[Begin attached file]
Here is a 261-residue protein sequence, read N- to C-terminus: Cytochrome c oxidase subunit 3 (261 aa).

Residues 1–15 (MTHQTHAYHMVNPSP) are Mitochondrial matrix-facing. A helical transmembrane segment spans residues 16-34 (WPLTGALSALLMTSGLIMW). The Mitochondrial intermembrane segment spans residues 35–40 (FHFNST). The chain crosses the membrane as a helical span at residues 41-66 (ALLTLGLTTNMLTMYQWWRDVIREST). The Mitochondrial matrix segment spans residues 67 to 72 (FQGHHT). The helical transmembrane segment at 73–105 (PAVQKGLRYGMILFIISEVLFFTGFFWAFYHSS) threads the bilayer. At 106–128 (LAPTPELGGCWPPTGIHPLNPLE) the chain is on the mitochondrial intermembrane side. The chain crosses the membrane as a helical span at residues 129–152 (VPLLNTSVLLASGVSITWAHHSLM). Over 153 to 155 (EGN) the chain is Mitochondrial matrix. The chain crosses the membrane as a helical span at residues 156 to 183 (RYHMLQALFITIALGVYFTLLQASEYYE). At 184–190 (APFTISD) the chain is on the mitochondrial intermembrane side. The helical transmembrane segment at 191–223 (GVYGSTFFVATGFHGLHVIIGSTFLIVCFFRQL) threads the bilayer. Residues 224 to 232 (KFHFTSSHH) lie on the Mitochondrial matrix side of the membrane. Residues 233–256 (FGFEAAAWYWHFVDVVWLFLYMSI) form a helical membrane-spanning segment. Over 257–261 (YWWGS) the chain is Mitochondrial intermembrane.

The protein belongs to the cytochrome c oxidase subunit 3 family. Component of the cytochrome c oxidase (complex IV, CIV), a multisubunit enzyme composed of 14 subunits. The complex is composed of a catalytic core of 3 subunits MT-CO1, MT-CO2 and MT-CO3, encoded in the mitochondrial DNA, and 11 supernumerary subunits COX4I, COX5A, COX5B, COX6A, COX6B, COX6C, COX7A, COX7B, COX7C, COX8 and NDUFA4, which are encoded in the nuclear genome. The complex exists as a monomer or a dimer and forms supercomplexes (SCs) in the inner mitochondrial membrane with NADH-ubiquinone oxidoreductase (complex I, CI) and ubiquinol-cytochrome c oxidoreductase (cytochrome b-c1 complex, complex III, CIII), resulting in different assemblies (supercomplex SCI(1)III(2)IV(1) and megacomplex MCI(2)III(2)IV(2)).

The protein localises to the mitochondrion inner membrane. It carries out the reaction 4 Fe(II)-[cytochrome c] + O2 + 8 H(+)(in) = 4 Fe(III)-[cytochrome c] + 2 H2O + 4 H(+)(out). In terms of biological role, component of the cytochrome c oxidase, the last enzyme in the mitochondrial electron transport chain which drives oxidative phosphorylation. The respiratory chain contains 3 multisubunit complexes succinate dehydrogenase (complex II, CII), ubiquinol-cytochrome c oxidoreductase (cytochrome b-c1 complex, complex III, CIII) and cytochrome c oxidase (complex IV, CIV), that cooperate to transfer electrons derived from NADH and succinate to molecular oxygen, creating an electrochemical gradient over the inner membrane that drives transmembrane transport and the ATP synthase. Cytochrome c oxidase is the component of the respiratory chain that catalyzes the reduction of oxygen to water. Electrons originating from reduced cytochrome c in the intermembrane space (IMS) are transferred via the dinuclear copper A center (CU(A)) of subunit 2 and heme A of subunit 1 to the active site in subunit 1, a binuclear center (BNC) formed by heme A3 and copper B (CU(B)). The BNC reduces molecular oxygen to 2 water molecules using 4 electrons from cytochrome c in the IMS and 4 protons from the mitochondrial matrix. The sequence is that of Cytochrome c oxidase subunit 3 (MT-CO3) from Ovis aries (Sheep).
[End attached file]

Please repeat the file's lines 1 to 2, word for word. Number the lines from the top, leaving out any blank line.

Here is a 261-residue protein sequence, read N- to C-terminus: Cytochrome c oxidase subunit 3 (261 aa).

Residues 1–15 (MTHQTHAYHMVNPSP) are Mitochondrial matrix-facing. A helical transmembrane segment spans residues 16-34 (WPLTGALSALLMTSGLIMW). The Mitochondrial intermembrane segment spans residues 35–40 (FHFNST). The chain crosses the membrane as a helical span at residues 41-66 (ALLTLGLTTNMLTMYQWWRDVIREST). The Mitochondrial matrix segment spans residues 67 to 72 (FQGHHT). The helical transmembrane segment at 73–105 (PAVQKGLRYGMILFIISEVLFFTGFFWAFYHSS) threads the bilayer. At 106–128 (LAPTPELGGCWPPTGIHPLNPLE) the chain is on the mitochondrial intermembrane side. The chain crosses the membrane as a helical span at residues 129–152 (VPLLNTSVLLASGVSITWAHHSLM). Over 153 to 155 (EGN) the chain is Mitochondrial matrix. The chain crosses the membrane as a helical span at residues 156 to 183 (RYHMLQALFITIALGVYFTLLQASEYYE). At 184–190 (APFTISD) the chain is on the mitochondrial intermembrane side. The helical transmembrane segment at 191–223 (GVYGSTFFVATGFHGLHVIIGSTFLIVCFFRQL) threads the bilayer. Residues 224 to 232 (KFHFTSSHH) lie on the Mitochondrial matrix side of the membrane. Residues 233–256 (FGFEAAAWYWHFVDVVWLFLYMSI) form a helical membrane-spanning segment. Over 257–261 (YWWGS) the chain is Mitochondrial intermembrane.